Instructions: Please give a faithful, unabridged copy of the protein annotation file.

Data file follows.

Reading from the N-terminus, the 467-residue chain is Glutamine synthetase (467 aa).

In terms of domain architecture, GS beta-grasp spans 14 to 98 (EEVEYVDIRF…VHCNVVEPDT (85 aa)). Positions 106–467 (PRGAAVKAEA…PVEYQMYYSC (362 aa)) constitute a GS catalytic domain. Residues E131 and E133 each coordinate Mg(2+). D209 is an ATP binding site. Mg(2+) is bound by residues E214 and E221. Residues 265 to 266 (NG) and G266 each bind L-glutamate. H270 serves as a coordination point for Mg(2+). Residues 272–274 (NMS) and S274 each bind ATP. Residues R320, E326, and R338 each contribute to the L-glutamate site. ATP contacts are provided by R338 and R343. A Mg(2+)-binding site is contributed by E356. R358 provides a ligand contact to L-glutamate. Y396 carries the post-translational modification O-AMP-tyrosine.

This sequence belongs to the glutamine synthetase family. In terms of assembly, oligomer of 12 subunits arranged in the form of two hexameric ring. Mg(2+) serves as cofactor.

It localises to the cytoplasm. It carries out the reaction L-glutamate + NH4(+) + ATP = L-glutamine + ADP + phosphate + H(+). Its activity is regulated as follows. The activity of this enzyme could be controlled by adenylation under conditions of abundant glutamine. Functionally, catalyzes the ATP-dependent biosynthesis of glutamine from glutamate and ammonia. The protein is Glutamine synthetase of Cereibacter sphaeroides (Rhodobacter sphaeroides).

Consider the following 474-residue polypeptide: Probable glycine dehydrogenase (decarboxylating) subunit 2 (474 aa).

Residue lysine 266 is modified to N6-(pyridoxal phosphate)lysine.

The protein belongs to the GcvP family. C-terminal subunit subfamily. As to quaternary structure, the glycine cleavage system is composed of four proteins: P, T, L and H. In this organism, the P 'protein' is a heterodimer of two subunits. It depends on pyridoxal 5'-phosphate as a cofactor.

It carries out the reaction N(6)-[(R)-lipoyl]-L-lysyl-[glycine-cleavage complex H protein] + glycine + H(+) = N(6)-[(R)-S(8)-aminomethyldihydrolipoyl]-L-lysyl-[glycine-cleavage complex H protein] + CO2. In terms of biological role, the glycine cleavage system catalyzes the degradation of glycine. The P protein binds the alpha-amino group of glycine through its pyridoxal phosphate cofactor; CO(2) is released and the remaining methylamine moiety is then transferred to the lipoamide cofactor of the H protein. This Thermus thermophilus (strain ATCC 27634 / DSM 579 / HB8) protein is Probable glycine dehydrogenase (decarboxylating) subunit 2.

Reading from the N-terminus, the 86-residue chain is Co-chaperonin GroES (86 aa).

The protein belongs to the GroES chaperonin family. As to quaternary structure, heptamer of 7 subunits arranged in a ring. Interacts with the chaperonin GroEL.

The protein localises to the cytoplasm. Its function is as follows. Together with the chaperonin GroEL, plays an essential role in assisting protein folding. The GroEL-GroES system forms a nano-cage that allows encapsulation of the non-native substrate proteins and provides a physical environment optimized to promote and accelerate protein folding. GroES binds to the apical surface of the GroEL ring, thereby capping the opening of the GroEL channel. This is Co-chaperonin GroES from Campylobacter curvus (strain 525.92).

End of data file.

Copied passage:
Reading from the N-terminus, the 467-residue chain is Glutamine synthetase (467 aa).

In terms of domain architecture, GS beta-grasp spans 14 to 98 (EEVEYVDIRF…VHCNVVEPDT (85 aa)). Positions 106–467 (PRGAAVKAEA…PVEYQMYYSC (362 aa)) constitute a GS catalytic domain. Residues E131 and E133 each coordinate Mg(2+). D209 is an ATP binding site. Mg(2+) is bound by residues E214 and E221. Residues 265 to 266 (NG) and G266 each bind L-glutamate. H270 serves as a coordination point for Mg(2+). Residues 272–274 (NMS) and S274 each bind ATP. Residues R320, E326, and R338 each contribute to the L-glutamate site. ATP contacts are provided by R338 and R343. A Mg(2+)-binding site is contributed by E356. R358 provides a ligand contact to L-glutamate. Y396 carries the post-translational modification O-AMP-tyrosine.

This sequence belongs to the glutamine synthetase family. In terms of assembly, oligomer of 12 subunits arranged in the form of two hexameric ring. Mg(2+) serves as cofactor.

It localises to the cytoplasm. It carries out the reaction L-glutamate + NH4(+) + ATP = L-glutamine + ADP + phosphate + H(+). Its activity is regulated as follows. The activity of this enzyme could be controlled by adenylation under conditions of abundant glutamine. Functionally, catalyzes the ATP-dependent biosynthesis of glutamine from glutamate and ammonia. The protein is Glutamine synthetase of Cereibacter sphaeroides (Rhodobacter sphaeroides).

Consider the following 474-residue polypeptide: Probable glycine dehydrogenase (decarboxylating) subunit 2 (474 aa).

Residue lysine 266 is modified to N6-(pyridoxal phosphate)lysine.

The protein belongs to the GcvP family. C-terminal subunit subfamily. As to quaternary structure, the glycine cleavage system is composed of four proteins: P, T, L and H. In this organism, the P 'protein' is a heterodimer of two subunits. It depends on pyridoxal 5'-phosphate as a cofactor.

It carries out the reaction N(6)-[(R)-lipoyl]-L-lysyl-[glycine-cleavage complex H protein] + glycine + H(+) = N(6)-[(R)-S(8)-aminomethyldihydrolipoyl]-L-lysyl-[glycine-cleavage complex H protein] + CO2. In terms of biological role, the glycine cleavage system catalyzes the degradation of glycine. The P protein binds the alpha-amino group of glycine through its pyridoxal phosphate cofactor; CO(2) is released and the remaining methylamine moiety is then transferred to the lipoamide cofactor of the H protein. This Thermus thermophilus (strain ATCC 27634 / DSM 579 / HB8) protein is Probable glycine dehydrogenase (decarboxylating) subunit 2.

Reading from the N-terminus, the 86-residue chain is Co-chaperonin GroES (86 aa).

The protein belongs to the GroES chaperonin family. As to quaternary structure, heptamer of 7 subunits arranged in a ring. Interacts with the chaperonin GroEL.

The protein localises to the cytoplasm. Its function is as follows. Together with the chaperonin GroEL, plays an essential role in assisting protein folding. The GroEL-GroES system forms a nano-cage that allows encapsulation of the non-native substrate proteins and provides a physical environment optimized to promote and accelerate protein folding. GroES binds to the apical surface of the GroEL ring, thereby capping the opening of the GroEL channel. This is Co-chaperonin GroES from Campylobacter curvus (strain 525.92).